Recently in Accredited Investors Category

August 24, 2010

Montana Securities Regulators Take Disciplinary Action Against Securities America Over Medical Capital Fiasco

Thumbnail image for Montana_Seal.pngOn August 4, 2010, the Montana Securities and Insurance Commissioner filed a disciplinary action against Securities America and several of the firm's top executives alleging securities fraud in connection with the sale of the failed Medical Capital private placement. The Montana lawsuit seeks the imposition of fines and restitution on behalf of four different groups of investors identified in the lawsuit and also to provide appropriate restitution to all Montana participants. Montana's disciplinary action is similar to the lawsuit filed by the Commonwealth of Massachusetts against Securities America back in January 2010.

For more information, select a topic below:

July 22, 2010

Investor Home Equity to be Excluded from $1 Million Minimum Net-Worth Requirement for Accredited Investors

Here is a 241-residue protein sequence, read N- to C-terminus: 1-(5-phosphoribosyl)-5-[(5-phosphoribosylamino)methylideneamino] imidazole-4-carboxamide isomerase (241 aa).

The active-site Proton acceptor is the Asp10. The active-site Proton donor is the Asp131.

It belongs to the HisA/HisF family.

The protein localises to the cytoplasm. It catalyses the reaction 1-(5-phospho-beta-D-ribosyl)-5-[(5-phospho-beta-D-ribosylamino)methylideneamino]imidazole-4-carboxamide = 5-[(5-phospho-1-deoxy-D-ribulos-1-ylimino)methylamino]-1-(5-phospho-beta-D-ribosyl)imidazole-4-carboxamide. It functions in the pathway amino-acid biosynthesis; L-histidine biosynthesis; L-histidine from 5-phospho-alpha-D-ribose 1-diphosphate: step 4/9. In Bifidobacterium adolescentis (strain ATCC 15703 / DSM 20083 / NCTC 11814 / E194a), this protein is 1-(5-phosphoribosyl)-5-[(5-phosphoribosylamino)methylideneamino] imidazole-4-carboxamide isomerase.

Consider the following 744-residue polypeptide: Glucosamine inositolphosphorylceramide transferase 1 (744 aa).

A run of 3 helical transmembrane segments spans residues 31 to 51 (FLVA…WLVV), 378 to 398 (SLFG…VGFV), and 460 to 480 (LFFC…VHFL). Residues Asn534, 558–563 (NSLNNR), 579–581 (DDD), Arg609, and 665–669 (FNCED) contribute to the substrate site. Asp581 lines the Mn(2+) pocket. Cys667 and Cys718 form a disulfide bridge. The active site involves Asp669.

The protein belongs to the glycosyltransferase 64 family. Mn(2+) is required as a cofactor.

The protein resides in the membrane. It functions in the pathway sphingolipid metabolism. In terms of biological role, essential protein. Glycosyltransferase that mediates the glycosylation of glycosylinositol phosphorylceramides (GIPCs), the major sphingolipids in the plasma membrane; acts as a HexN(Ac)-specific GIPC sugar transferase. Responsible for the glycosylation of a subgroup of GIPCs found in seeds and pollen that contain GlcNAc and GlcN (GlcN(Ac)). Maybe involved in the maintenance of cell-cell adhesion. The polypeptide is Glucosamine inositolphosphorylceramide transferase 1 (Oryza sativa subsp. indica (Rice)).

Today, President Obama signed into law the Dodd-Frank Wall Street Reform and Consumer Protection Act of 2009. Now, brokers will have a much harder time justifying the sale of private placements to small investors. Effective as of July 21, 2010, an investor's primary residence will no longer be considered when attempting to qualify for the $1 million minimum net-worth requirement for accredited investors under Rule 501(a)(5) of Regulation D. Also, one year from the date of enactment, the SEC will undertake a review of the "accredited investor" definition to determine whether any other requirements should be implemented for the "protection of investors, in the public interest, and in light of the economy."